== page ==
Operations & Maintenance FAQs

When will the project begin operations?

Mayflower Wind expects to begin operations by the end of the 2020s.

Who will operate the Mayflower Wind project?

Mayflower Wind will continue to operate the project, using Massachusetts operations and maintenance (O&M) ports. The project has committed that at least 75% of all O&M jobs will come from the local workforce. Mayflower Wind intends to contract certain activities to local service providers. During the warranty period Mayflower Wind will contract with the original equipment manufacturers (OEMs) to perform preventative and corrective maintenance and plan repairs of main components.

During operation, the project will be supervised and monitored 24 hours per day, every day of the year, using a remote monitoring system.

What ports will the project use?

Mayflower Wind is committed to locating port facility operations in locations that offer cost-effective returns for the project while supporting the SouthCoast region’s long-term growth and development goals. 

Mayflower Wind has signed an agreement with Borden & Remington Corp., the owner of an industrial property on the Fall River waterfront, to develop an O&M base at their site in Fall River, Massachusetts. Mayflower Wind plans to redevelop the six- acre site to accommodate and support continuous operation efforts. All O&M staff will be based at the Fall River facility, though the majority will travel out to the offshore wind lease area regularly, either on the Fall River based service operations vessel (SOVs), on which workers live on-board for weeks at a time, or the New Bedford based crew transfer vessels (CTVs) that will shuttle back and forth on a daily basis.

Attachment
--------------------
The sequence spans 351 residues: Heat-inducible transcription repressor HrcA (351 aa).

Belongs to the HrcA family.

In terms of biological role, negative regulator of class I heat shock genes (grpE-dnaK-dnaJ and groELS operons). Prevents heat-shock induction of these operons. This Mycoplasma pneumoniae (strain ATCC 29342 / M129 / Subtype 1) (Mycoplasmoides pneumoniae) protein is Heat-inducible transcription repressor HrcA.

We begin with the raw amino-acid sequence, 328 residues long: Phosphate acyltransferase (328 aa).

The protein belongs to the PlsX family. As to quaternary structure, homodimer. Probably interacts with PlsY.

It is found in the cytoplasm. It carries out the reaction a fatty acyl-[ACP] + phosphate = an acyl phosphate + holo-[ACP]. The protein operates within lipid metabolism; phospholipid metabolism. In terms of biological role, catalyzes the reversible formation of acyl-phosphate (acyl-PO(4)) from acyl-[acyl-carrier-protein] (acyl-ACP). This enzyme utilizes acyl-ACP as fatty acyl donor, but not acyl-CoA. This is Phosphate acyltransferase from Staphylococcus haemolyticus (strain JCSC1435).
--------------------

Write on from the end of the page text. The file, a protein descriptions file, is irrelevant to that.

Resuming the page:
What types of skills and services are needed during operations & maintenance?

A wide range of skills and services support the operations & maintenance (O&M) of an offshore wind project. This varies from turbine technicians, electricians, vessel captains, and mechanics to environmental specialists, health and safety trainers, and engineers.

What is the life expectancy of the major components of the wind turbine system?

Mayflower Wind holds a 33-year operations lease for its offshore lease area. Mayflower has not selected its turbine technology; however, a modern wind turbine will generally last more than 20 years. The history of the onshore wind turbine market demonstrates that project lifespans are extended through the repowering process, in which key components of the wind turbine generator are updated while existing foundations and substructures remain in place. A design lifetime of 25 years is the norm for submarine electric cables, though that is also subject to environmental and other factors.